Monday, February 27, 2012

Cinnamon Toast

When I was growing up my dad would often make an entire cookie sheet (or 2 if everyone was home) full of cinnamon toast on Sunday evenings.  It was a perfect way to end the weekend.

First we (I say we...I really mean my dad; I occasionally helped) would toast the bread under the broiler for a few minutes so the bottom wouldn't get soggy, then my dad would butter the bread (it took me about ten minutes to butter bread as a child...let's just say my OCD tendencies started early) and I would sprinkle on some sugar and cinnamon.  Then we would put it under the broiler, watching very carefully and take it out when it was caramelized and completely delicious looking.

I saw The Pioneer Woman's version of cinnamon toast a while ago and I just had to try it.  I learned from a young age that cinnamon toast was a serious undertaking, so thank Heaven Above that Pioneer Woman treated this task with solemnity.  She goes through four different approaches to making cinnamon toast, my way being second best.  I could not believe there could be a better way to make cinnamon toast, but I tried it and...ahem....I have to agree.  Sorry, Dad.  I'll happily take it either way, but if I'm making it, I'm making it Pioneer Woman's way.

Take a cube of butter...

Add about a half-cup of sugar...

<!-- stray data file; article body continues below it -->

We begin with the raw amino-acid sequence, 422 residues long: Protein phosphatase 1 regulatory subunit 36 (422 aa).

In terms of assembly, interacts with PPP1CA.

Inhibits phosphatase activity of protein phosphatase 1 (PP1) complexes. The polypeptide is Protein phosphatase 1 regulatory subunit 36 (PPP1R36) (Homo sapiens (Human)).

And a teaspoon or two of cinnamon...

And mix it up with a fork.

Make a delicious puddle of vanilla extract, and mix that into your butter.

You will end up with something like this, and you'll want to eat it with a spoon, or your finger if you don't want to waste time with a spoon, but DON'T.  I promise it's better on the toast.

This is where things get interesting.  Really slather on the butter mixture and bake your toast at 350 degrees for about ten minutes.  The butter will melt and you'll worry that by leaving it in the oven longer it will get even soggier, but trust me.  It will start bubbling up just a little bit, and at this point you're safe to turn the oven to broil.  Leave them in for a few more minutes; watch carefully to avoid burnt cinnamon toast--no one likes that. 

This is well worth the wait.  You will be rewarded with a crispy, crunchy, caramelized version of cinnamon toast, and you'll probably want to eat it hourly daily.

The back of your toast, as you can see here, will be toasted through.

The butter really soaks into the bread when you bake it at 350 degrees for a few minutes and cooks the bread.  It takes a little longer, but like I said, it is totally worth the wait.  

THE FINAL REVIEW:  Amazing.  That's all I have to say about it.  The addition of vanilla and the way you bake this toast makes it the perfect dessert, snack, or even breakfast.

P.S.  Sorry about the photos...they're from my phone, so that's why they're extra lame  :)


  1. So.....can you make this for me sometime? I love cinnamon toast and wonder if it really is as awesome as you say.

  2. YES. I made it for breakfast this morning, so you just missed out. But come over anytime and I'll make some for you!! It's so delish!